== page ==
By Tim McLaughlin and Ross Kerber
BOSTON Feb 12 Fidelity Investments, the No. 2
U.S. mutual fund company, said on Wednesday that operating
profit rose 13 percent to $2.6 billion last year as clients
pulled less money from its funds.
Despite improved performance for some of Fidelity's
products, the results showed the company losing ground to
competitors who focus more on index and exchange-traded funds.
Boston-based Fidelity said managed products, including
mutual funds, institutional offerings and funds packaged within
managed accounts, posted net outflows of $1.1 billion for the
year, compared with outflows of $5.3 billion in 2012.
Operating revenue jumped 8 percent to $13.6 billion on
higher asset-based fees and improved brokerage results. Fidelity
said results were dampened by persistent pricing pressures and
extremely low interest rates.
Analysts who follow the company acknowledged the profit
increase, but said flows were a concern. Among funds tracked by
Morningstar Inc, Vanguard Group Inc received $75 billion in net
flows in 2013, more than three times any other firm, and
BlackRock Inc took in $11 billion. Fidelity had only $5
billion in net flows, lagging about half of the 35 largest fund
For Fidelity, "net outflows in (a) year when Vanguard
continued to rake in the dough is more than a bit deflating,"
James Lowell, who edits the Fidelity Investor newsletter, said
Lowell noted some bright spots, such as investments in its
branch network, that seem to be paying off and the growth of
Fidelity's retirement business. Total assets under
administration were $4.6 trillion at the end of 2013, up 19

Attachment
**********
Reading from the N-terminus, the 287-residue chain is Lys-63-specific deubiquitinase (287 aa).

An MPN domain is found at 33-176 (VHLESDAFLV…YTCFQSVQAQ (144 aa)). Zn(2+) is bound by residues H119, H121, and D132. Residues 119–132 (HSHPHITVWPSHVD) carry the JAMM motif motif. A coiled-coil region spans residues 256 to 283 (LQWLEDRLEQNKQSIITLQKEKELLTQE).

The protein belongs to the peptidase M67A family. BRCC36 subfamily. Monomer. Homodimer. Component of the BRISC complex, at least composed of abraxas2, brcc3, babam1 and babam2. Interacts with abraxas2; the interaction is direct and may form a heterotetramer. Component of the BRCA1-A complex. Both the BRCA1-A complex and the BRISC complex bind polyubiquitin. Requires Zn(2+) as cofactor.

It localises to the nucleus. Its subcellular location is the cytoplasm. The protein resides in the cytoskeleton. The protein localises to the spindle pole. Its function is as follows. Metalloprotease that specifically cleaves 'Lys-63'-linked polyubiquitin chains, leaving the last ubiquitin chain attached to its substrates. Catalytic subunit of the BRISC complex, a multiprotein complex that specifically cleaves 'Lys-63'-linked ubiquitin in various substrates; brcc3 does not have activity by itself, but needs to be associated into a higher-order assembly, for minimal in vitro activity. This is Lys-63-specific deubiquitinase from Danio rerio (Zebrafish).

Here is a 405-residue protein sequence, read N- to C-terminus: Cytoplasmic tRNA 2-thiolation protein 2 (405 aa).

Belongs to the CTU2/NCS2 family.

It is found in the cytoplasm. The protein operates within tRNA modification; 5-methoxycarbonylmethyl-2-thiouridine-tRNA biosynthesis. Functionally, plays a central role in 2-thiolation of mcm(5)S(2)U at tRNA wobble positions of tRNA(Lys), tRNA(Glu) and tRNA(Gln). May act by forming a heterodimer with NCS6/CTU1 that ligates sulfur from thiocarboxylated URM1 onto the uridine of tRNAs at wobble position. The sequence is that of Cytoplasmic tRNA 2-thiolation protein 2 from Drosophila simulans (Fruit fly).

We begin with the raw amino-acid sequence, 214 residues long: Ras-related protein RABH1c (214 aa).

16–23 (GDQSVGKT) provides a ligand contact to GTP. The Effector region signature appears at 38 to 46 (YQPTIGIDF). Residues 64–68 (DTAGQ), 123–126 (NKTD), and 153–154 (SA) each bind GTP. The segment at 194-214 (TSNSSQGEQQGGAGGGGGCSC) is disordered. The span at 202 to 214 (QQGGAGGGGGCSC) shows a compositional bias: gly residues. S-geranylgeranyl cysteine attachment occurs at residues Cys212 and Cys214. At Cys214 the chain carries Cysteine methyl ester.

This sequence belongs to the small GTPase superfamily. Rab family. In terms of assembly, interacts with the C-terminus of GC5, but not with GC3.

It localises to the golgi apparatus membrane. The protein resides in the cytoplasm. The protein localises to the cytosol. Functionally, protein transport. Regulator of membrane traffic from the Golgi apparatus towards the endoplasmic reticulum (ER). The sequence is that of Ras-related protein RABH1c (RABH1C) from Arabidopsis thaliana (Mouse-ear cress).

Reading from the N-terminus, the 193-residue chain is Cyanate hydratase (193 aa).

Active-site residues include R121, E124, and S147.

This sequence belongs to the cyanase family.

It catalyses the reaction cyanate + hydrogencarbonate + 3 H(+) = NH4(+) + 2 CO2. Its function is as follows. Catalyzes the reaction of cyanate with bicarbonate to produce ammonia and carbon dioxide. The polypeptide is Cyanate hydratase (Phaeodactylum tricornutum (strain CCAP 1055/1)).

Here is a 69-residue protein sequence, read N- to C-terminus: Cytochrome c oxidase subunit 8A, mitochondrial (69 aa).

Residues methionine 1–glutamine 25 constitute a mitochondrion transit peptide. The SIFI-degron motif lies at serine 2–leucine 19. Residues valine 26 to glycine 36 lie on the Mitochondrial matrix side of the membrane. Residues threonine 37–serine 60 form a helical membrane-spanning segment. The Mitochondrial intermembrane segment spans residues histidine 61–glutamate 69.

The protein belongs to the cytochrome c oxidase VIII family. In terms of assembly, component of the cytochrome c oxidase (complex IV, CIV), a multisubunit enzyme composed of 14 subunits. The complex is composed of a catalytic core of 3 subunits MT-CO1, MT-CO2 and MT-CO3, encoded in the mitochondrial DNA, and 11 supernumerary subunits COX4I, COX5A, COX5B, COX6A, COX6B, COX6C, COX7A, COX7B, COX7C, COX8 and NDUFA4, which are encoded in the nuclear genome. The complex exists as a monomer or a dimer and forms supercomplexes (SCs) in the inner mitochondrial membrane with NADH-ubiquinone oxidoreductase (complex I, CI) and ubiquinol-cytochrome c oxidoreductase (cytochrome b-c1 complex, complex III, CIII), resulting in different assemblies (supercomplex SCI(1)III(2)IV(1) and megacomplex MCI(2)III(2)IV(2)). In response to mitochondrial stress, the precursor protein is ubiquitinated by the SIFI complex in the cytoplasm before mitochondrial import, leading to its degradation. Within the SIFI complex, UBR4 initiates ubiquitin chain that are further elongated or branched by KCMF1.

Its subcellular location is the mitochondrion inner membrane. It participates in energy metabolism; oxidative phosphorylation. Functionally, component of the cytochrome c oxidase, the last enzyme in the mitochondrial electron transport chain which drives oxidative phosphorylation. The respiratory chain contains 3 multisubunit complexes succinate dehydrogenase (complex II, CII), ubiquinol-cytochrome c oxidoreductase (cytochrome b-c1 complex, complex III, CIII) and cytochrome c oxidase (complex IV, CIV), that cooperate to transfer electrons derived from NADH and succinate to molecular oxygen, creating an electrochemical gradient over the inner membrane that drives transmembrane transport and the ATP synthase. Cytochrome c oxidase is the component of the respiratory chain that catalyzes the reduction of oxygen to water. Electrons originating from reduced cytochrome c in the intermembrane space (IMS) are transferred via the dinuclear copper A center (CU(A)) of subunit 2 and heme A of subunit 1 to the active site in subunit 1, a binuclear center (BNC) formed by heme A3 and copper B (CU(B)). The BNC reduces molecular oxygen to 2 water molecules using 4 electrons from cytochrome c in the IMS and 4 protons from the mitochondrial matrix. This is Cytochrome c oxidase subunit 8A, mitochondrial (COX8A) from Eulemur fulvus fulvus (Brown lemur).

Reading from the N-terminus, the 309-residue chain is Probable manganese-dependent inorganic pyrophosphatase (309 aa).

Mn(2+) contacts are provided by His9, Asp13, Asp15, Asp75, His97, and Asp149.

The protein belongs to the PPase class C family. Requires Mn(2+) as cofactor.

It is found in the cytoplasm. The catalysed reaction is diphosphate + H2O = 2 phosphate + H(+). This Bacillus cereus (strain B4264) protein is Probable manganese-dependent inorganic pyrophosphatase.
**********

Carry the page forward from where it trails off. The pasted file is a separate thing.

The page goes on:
percent from 2012.
Also, in 2013 Fidelity had 23.8 million participants in its
workplace offerings such as 401(k) retirement accounts and
health savings plans, up from 22.9 million participants in 2012.
ANOTHER STEP FOR ABIGAIL JOHNSON
Because the Johnson family rarely speaks publicly,
Fidelity's annual report provides a rare look into the workings
of the business. Closely held by the family of Chairman Ned
Johnson, 83, Fidelity is known for its stable of mutual funds,
including the $100 billion-plus Contrafund.
In his annual letter, Johnson expressed "complete
confidence" in the expanding corporate role of his daughter,
Abigail Johnson, who is 52 years old.
In 2012, she was promoted to run all of the company's main
businesses, signaling that she could be the next leader of the
mutual fund powerhouse founded by her grandfather.
In Wednesday's report, Fidelity said that Abigail Johnson
also had assumed an expanded leadership role in September as
president of FMR LLC, Fidelity's parent company. That gave her
responsibility for all of the firm's financial services and
diversified businesses, as well as its corporate functions, Ned
Johnson said in his letter.
In a different portion of the report, Abigail Johnson said
Fidelity would continue adding products and services such as a
better customer contact center.
She also said Fidelity will look to engage more with women.
"Across the board, women are unhappy with our industry," the
report quoted her saying. "Our research shows many lack
confidence in their ability to make financial decisions,
particularly younger women."
Yet women often out-earn their spouses and make more
decisions involving money, and Fidelity wants their business,
Among its mutual funds, Fidelity's report showed the
progress it has made in trimming outflows by providing better
performance, said John Bonnanzio, who edits the Fidelity Monitor
& Insight newsletter for Fidelity investors. By his measures 81
percent of Fidelity's retail funds benchmarked against the S&P
500 beat the index last year, up from just 6 percent in 2011.
The outflow reduction, "suggests to me that smarter
investors are finally taking notice that Fidelity is very good
at what it does," Bonnanzio said. But dealing with indexing,
"remains their number-one challenge."
BlackRock last month reported operating income of $3.9
billion on revenue of $10.2 billion for all of 2013, both
figures up 9 percent from 2012.
In Wednesday's report, Abigail Johnson mentioned an ETF
partnership that Fidelity struck with BlackRock. But she said,
"that's only one component of our strategy," noting other
Fidelity forays into the area such as a fixed-income active ETF